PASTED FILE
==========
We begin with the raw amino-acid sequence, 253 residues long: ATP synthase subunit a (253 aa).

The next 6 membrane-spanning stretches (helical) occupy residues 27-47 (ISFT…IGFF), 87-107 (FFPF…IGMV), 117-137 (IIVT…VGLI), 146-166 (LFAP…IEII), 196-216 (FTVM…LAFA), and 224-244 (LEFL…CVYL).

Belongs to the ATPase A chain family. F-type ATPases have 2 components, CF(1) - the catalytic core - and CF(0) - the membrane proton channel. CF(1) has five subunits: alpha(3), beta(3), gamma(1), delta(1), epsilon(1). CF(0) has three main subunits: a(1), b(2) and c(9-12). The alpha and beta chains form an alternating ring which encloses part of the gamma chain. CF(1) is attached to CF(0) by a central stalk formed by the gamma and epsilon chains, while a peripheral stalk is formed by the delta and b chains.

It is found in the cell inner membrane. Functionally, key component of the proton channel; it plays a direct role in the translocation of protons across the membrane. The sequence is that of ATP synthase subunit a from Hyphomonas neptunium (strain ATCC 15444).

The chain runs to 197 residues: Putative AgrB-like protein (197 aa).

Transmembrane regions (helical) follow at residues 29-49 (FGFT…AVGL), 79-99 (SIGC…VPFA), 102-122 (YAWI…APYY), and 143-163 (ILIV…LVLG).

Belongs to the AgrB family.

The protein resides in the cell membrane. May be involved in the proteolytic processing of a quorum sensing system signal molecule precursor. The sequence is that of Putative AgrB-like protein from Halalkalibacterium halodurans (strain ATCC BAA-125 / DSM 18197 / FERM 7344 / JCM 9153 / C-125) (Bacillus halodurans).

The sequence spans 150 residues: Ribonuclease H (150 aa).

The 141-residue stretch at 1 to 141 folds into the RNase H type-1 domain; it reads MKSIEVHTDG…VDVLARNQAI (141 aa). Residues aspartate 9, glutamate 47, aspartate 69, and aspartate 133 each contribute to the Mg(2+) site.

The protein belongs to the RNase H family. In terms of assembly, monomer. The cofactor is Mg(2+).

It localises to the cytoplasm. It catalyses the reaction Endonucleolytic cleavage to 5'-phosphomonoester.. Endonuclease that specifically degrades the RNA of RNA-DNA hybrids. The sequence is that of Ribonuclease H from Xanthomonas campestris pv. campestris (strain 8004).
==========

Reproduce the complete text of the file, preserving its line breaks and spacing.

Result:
We begin with the raw amino-acid sequence, 253 residues long: ATP synthase subunit a (253 aa).

The next 6 membrane-spanning stretches (helical) occupy residues 27-47 (ISFT…IGFF), 87-107 (FFPF…IGMV), 117-137 (IIVT…VGLI), 146-166 (LFAP…IEII), 196-216 (FTVM…LAFA), and 224-244 (LEFL…CVYL).

Belongs to the ATPase A chain family. F-type ATPases have 2 components, CF(1) - the catalytic core - and CF(0) - the membrane proton channel. CF(1) has five subunits: alpha(3), beta(3), gamma(1), delta(1), epsilon(1). CF(0) has three main subunits: a(1), b(2) and c(9-12). The alpha and beta chains form an alternating ring which encloses part of the gamma chain. CF(1) is attached to CF(0) by a central stalk formed by the gamma and epsilon chains, while a peripheral stalk is formed by the delta and b chains.

It is found in the cell inner membrane. Functionally, key component of the proton channel; it plays a direct role in the translocation of protons across the membrane. The sequence is that of ATP synthase subunit a from Hyphomonas neptunium (strain ATCC 15444).

The chain runs to 197 residues: Putative AgrB-like protein (197 aa).

Transmembrane regions (helical) follow at residues 29-49 (FGFT…AVGL), 79-99 (SIGC…VPFA), 102-122 (YAWI…APYY), and 143-163 (ILIV…LVLG).

Belongs to the AgrB family.

The protein resides in the cell membrane. May be involved in the proteolytic processing of a quorum sensing system signal molecule precursor. The sequence is that of Putative AgrB-like protein from Halalkalibacterium halodurans (strain ATCC BAA-125 / DSM 18197 / FERM 7344 / JCM 9153 / C-125) (Bacillus halodurans).

The sequence spans 150 residues: Ribonuclease H (150 aa).

The 141-residue stretch at 1 to 141 folds into the RNase H type-1 domain; it reads MKSIEVHTDG…VDVLARNQAI (141 aa). Residues aspartate 9, glutamate 47, aspartate 69, and aspartate 133 each contribute to the Mg(2+) site.

The protein belongs to the RNase H family. In terms of assembly, monomer. The cofactor is Mg(2+).

It localises to the cytoplasm. It catalyses the reaction Endonucleolytic cleavage to 5'-phosphomonoester.. Endonuclease that specifically degrades the RNA of RNA-DNA hybrids. The sequence is that of Ribonuclease H from Xanthomonas campestris pv. campestris (strain 8004).